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December 21, 2012 by Susan Moore, Adviser

Advice is defined as an opinion which someone offers you about what you should do or how you should act in a particular situation (Cambridge University Press- Cambridge dictionaries online)

Our advice line receives an average of 700 calls per month. Some of these fit in to the definition of advice very well. A question is asked, information is provided, and the caller goes away with a clear sense of what they should do and the implications of this action.

However, people’s lives are rarely so straightforward. The majority of our callers come to us with a complex package of experiences, questions and needs and most calls could not be described as pure advice.

Providing a listening ear

Advisers have a wealth of knowledge and experience in order to offer callers clear and in depth information and advice about a range of legal and practice issues. In addition, however, it is vital that we have and use a range of counselling skills such as empathy, a non judgemental approach and active listening.

Callers come to us in a range of emotional states. Because of the nature of the advice we offer, many callers are deeply distressed, desperate, frustrated, and angry. Some calls can appear to be predominantly “counselling” calls.

A recent independent evaluation of our advice service, asked callers about their experiences of the advice line and what they had found most helpful. The evaluation report repeatedly highlights the value that callers place on this element of our service.

The truth is that much of the advice I and my colleagues give to parents is hard to hear. Often I advise parents to accept very difficult realities about their own situations, to understand concerns about them and their children and accept where changes might need to be made. I also, very frequently, advise people to co-operate with and engage in processes that feel desperately negative and unfair. Some of what I am advising a parent to do, for example, may have been said already by local authority social workers but they have been unable to hear or accept it.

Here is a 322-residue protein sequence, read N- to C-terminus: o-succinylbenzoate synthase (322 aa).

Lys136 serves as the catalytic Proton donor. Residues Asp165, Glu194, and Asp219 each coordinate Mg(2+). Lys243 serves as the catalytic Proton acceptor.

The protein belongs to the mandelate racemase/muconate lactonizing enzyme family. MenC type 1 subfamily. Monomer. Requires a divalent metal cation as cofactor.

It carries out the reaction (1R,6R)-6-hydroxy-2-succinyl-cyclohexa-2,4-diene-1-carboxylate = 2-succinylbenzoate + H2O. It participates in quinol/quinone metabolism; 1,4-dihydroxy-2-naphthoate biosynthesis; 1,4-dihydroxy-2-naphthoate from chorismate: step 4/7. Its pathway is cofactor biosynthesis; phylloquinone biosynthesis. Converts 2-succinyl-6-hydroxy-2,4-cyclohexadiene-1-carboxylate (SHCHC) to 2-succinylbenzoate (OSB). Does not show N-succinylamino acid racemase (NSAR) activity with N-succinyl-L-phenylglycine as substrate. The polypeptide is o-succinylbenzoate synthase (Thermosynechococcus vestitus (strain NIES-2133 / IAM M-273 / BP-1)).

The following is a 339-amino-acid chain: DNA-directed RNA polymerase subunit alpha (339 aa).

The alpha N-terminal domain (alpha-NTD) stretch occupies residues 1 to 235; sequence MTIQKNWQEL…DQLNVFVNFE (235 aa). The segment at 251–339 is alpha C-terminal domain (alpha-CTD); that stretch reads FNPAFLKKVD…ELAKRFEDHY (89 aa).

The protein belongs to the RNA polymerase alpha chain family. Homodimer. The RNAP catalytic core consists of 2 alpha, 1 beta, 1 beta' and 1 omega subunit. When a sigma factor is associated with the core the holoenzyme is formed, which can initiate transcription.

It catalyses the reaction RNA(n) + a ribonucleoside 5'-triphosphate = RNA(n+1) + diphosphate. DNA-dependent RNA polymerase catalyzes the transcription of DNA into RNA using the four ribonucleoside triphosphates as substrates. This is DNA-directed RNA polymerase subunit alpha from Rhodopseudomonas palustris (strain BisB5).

In order to give advice meaningfully, we must first truly listen to and understand our callers. Once they feel heard, callers are more able to hear, trust and act upon our advice. Of course it also helps that we’re independent of any decision about the child, which also assists in building callers’ trust. This is a real strength of our advice service.

Advocating for families

For some callers, advice is not enough. However well a caller feels heard, however accessible the information that is presented to them, however much they might understand and accept the advice being given, some callers simply do not have the capacity or resources to make full use of the advice without further support.

The advice we are providing to a grandmother caring for her 2 severely disabled grandchildren without appropriate support from the local authority may be the key to moving things forward and preventing the placement from breaking down. But if she is too exhausted and overwhelmed to act on the advice, however, this value is lost and we are just another service unable to make a difference to her difficulties.

We have been successful in securing funding from the Orp Foundation and the Rayne Foundation to provide a limited amount of self and indirect advocacy to callers to our advice line who require this service. In practice, these are not big pieces of work. But sending the above grandmother a template letter, which she can adapt and send to Children’s Services or making a telephone call to a social worker on her behalf may be enough to make the advice truly meaningful and move the situation forward. The value that this adds to the advice service is tremendous, and this too is noted in the evaluation.